The belief that the automotive aftermarket can withstand recessions and economic challenges faced by the average consumer may be out of date, according to a new report.
The aftermarket has the reputation of being ‘recession resilient’ — when the economy is performing poorly the industry does well. The logic, generally speaking, is that people will avoid buying new vehicles and choose the lower-cost option of repairing their current vehicle instead.
“However, the aftermarket’s product mix has undergone significant changes over the past 25 years, and today it is less recession-resistant than ever,” said a recent Aftermarket iReport from Lang Marketing.
The recession resilient reputation mostly comes from the belief that the aftermarket’s primary source of business comes from products that are non-discretionary — items that are necessary for a vehicle’s operation.
“However, for a number of years, discretionary products, which are not necessary for vehicle operation, have expanded their aftermarket share,” Lang said in its report Recession Impact on the Aftermarket. “This will affect how the next recession (likely this year) will impact the car and light truck aftermarket.”
Indeed, Lang is predicting a recession in the near future as “one is long overdue.” Recessions generally happen every six to eight years and it’s believed one is coming, if not already here. It doesn’t consider the COVID-19 pandemic a recessionary time, meaning the last one was in the Great Recession from 2008 to 2009.
So with one expected, Lang looked at what the impact could be on the aftermarket.
During the Great Recession, it noted that car and light truck product volume in the aftermarket declined, along with the sales of new vehicles, which plunged 35 per cent. Miles driven also dropped, taking six years to reach pre-recession levels.
“The next recession will cut discretionary automotive product purchases (such as accessories) and could reduce overall aftermarket product growth by more than 80 per cent from its 2021 recovery pace following the impact of COVID-19,” Lang predicted.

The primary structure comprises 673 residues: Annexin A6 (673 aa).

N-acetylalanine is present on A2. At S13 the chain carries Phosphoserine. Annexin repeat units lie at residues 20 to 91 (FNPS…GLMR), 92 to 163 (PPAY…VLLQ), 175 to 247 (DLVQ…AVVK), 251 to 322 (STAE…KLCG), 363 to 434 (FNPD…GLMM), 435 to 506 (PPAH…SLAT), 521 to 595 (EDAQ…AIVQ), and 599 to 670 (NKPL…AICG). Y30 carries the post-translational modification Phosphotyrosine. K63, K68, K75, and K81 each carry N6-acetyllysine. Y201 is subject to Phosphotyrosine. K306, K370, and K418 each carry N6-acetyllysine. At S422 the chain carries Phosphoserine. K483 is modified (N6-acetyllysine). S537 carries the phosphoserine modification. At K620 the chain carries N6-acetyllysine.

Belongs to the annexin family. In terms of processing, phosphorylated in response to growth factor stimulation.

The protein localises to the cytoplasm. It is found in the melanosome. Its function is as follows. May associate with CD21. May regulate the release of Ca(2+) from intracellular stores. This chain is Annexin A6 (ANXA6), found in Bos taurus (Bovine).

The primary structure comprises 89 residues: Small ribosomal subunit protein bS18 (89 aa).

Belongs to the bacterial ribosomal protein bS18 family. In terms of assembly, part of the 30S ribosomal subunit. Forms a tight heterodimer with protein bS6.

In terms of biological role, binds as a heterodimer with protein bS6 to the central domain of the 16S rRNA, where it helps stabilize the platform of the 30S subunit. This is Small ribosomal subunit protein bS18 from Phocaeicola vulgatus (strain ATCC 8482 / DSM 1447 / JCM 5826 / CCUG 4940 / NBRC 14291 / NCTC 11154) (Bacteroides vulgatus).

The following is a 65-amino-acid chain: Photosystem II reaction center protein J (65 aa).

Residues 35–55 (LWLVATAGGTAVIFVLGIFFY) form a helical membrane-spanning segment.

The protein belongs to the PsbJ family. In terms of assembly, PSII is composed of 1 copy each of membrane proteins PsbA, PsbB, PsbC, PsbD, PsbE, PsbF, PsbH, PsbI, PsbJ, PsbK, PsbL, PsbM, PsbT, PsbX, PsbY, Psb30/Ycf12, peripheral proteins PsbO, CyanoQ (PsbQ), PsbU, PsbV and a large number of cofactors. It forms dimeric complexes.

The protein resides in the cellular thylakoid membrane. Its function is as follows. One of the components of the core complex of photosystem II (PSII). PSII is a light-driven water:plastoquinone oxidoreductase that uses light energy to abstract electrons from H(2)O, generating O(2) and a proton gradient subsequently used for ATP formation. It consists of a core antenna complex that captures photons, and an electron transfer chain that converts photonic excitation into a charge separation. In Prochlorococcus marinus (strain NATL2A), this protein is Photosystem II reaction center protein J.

“However, the aftermarket’s product mix has undergone significant changes over the past 25 years, and today it is less recession-resistant than ever.”
During the pandemic, accessories sales surged while other product lines saw lower sales volumes. In the U.S., stimulus cheques encouraged consumers to spend money. Without similar measures, accessories may not see the same sales volume. Coupled with an expected reduction of sales in other product lines, aftermarket sales overall could take a hit.
Lang sees three significant impacts on the aftermarket when the next recession hits.
The first would be in discretionary purchases. A sales reduction in this area will impact aftermarket sales overall. “The next Recession will cut the strong recovery recorded in 2021 by more than 80%, especially if it hits this year,” Lang said.
Secondly, new vehicle sales could be impacted even further. With supply chain issues already suppressing sales, a recession could keep sales even lower.
Finally, miles driven could take a hit as people look to save money by cutting out road trips and other travel.
“The aftermarket impact of the next recession will be intensified by supply chain issues (some of them directly related to the recession) that will play havoc with new vehicle production and various types of vehicle repair, as parts take much longer than usual to reach repair sites or are not available at all,” Lang said.